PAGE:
Canada’s Environmental Performance Can Be Improved with these 15 Energy Efficient Tips for the Home!
The Conference Board of Canada is an independent, evidence-based, not-for-profit applied research organization in Canada. They put out loads of free research reports every month that you can read to stay on top of our nation’s trends.
Last month, the organization released a report that graded 16 nation’s environmental performance.
Canada’s Environmental Performance came in near the bottom when compared to other 16 nations, at 14th, only beating the United States and Australia.
According to the report, which evaluated the countries on nine indicators that included air pollution, freshwater management, and climate change, it was only enough to earn Canada a D.
Some things are going well. For example, Canada earned an “A” for our low-emitting electricity generation. In that category we were only beat out by Norway, Switzerland, France, and Sweden!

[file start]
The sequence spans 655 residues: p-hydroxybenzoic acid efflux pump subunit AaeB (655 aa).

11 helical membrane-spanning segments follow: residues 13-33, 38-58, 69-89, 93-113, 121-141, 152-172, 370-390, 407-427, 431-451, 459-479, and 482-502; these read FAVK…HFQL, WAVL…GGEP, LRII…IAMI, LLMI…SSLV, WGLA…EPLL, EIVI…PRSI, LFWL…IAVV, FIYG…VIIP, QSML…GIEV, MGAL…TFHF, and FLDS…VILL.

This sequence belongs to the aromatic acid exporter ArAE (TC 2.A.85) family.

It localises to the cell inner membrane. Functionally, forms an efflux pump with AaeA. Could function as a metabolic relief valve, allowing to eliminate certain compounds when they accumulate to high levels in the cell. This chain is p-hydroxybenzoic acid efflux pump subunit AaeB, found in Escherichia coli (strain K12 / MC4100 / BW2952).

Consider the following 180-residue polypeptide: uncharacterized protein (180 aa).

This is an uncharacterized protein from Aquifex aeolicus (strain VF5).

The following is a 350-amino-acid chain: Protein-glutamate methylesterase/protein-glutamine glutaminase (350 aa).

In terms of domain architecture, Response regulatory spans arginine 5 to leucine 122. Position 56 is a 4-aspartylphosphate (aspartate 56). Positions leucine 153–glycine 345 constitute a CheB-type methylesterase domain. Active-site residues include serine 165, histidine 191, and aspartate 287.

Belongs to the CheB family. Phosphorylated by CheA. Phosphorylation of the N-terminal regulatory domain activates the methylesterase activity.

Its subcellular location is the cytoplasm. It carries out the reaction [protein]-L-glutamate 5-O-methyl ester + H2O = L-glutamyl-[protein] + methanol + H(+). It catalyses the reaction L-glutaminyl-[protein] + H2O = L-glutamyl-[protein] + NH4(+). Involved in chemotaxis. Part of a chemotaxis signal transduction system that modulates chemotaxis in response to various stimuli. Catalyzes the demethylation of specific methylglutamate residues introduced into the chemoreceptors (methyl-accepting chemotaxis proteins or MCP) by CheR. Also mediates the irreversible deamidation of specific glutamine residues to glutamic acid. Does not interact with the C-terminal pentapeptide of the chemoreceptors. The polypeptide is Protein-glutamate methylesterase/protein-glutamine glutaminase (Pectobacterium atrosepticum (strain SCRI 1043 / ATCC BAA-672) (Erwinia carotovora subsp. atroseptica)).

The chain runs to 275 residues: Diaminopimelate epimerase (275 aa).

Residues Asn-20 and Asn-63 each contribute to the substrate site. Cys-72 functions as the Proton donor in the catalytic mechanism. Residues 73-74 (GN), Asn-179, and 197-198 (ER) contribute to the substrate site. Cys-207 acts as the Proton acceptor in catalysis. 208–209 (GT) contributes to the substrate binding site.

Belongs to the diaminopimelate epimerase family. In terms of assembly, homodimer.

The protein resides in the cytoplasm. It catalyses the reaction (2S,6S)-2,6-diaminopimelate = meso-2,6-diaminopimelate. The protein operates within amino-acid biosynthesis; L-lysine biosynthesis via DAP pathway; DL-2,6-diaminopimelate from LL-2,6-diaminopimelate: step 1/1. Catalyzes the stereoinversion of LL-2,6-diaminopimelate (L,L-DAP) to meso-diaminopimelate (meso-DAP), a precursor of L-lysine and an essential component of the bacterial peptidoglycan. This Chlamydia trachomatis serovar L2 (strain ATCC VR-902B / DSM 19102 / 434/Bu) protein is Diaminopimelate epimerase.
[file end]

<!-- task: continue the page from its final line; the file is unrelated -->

But, that still leaves a lot of room for improvement. So how can you help the country improve its environmental grade?
We’ve created a list of 15 Energy Efficient Tips to Improve Canada’s Environmental Performance -that you can start doing today and save you some cash anyway- and we’ve organized them into the well-known categories of reduce, reuse, and recycle.
- Get a smart thermostat
Smart thermostats like Nest will automatically adapt to your habits and the seasons to keep your house warm or cool as efficiently as possible.
They’ve even released a whitepaper outlining the potential savings. According to their studies, users of their thermostat can reduce their heating costs by 10-12%. That reduces energy consumption and increases efficiency.